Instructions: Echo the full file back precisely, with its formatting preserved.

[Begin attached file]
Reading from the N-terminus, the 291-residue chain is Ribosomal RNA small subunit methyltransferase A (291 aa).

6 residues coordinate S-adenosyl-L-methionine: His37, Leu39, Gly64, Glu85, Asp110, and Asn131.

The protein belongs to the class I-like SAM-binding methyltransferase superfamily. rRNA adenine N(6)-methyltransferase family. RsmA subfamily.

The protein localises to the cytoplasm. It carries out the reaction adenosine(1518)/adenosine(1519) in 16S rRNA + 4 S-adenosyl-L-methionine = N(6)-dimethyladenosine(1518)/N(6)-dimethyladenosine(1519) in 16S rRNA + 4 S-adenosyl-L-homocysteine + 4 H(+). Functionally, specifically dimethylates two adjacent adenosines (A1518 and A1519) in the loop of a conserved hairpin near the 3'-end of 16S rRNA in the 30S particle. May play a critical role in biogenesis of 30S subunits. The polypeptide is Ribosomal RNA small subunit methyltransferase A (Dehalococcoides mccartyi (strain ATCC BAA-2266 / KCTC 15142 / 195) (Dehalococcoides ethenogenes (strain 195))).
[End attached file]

Reading from the N-terminus, the 291-residue chain is Ribosomal RNA small subunit methyltransferase A (291 aa).

6 residues coordinate S-adenosyl-L-methionine: His37, Leu39, Gly64, Glu85, Asp110, and Asn131.

The protein belongs to the class I-like SAM-binding methyltransferase superfamily. rRNA adenine N(6)-methyltransferase family. RsmA subfamily.

The protein localises to the cytoplasm. It carries out the reaction adenosine(1518)/adenosine(1519) in 16S rRNA + 4 S-adenosyl-L-methionine = N(6)-dimethyladenosine(1518)/N(6)-dimethyladenosine(1519) in 16S rRNA + 4 S-adenosyl-L-homocysteine + 4 H(+). Functionally, specifically dimethylates two adjacent adenosines (A1518 and A1519) in the loop of a conserved hairpin near the 3'-end of 16S rRNA in the 30S particle. May play a critical role in biogenesis of 30S subunits. The polypeptide is Ribosomal RNA small subunit methyltransferase A (Dehalococcoides mccartyi (strain ATCC BAA-2266 / KCTC 15142 / 195) (Dehalococcoides ethenogenes (strain 195))).